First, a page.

Once upon a time, the goal of laptop manufacturers was to free us from our desktop shackles. With each successive generation of portable computer, the promise was not necessarily speed or high performance, but simply freedom.
The earliest portables offered nothing of the sort. I recall the original 1984 model Macintosh being touted as "portable" because it had a handle on top. It weighed slightly more than a Volkswagen, but if you were a member in good standing of the Bulgarian weightlifting team, you could happily lug it about to the nearest power point.
Then there was the "Macintosh Portable". Smaller and more compact than a desktop Mac, it managed to weigh roughly twice as much, thanks to the batteries. You needed two Bulgarians to heft it.
These days, portables really are portable. Couple of kilos, tops. With huge, clear screens, massive hard drives and fast processors. The promise now is that these compact workhorses will not only be more portable than a Volkswagen, but more powerful than a locomotive.
But here's the rub: all that power means heat, and all that heat means you cannot, unless you are a masochist, use a laptop on your lap.
Sometimes, I try to get a day's work done whilst sitting in bed with my laptop (ah, the joys of a home office). Except that the computer, sitting on the blankets, gets extreeeeemely hot.
So I bought a tray. High-quality, medical-grade polymer. Not a tea-and-scones tray, but a serious example of the tray-maker's craft. Sitting in bed, I put the computer on the tray, and it allows air to flow underneath, cooling the machine and sparing my lap.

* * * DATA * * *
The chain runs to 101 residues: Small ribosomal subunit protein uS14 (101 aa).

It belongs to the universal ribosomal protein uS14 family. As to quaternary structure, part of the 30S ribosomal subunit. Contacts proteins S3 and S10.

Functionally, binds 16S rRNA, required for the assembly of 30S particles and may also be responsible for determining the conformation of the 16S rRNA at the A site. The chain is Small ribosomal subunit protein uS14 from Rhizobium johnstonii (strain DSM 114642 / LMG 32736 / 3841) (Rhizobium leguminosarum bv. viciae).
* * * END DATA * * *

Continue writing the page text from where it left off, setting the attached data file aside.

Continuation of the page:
As I write this, the computer is sitting on said tray. The tray is warped. The computer, atop it, is perched at a jaunty angle. The thought crosses my mind what damage that same heat might have done to my lap area had I had the computer so placed. It isn't a pretty picture.
Since I got my laptop I've become acutely aware of the number of people around me who have laptops. I've noticed they don't use their laptops on their laps either. And the reason is always the same: it gets too hot.
Portable computer users made it clear that we were not prepared any longer to sacrifice power for portability, so the makers gave us power in portable packages. And we can't bear to touch them for fear of injury.
What's needed is cooling. Perhaps we could have little, itty-bitty tanks of liquid nitrogen hanging off the sides? Sure, we'd have to refill them almost daily, but it seems a small price to pay.
Matthew JC. Powell is investigating a pair of heat-resistant boxers. Suggestions to firstname.lastname@example.org.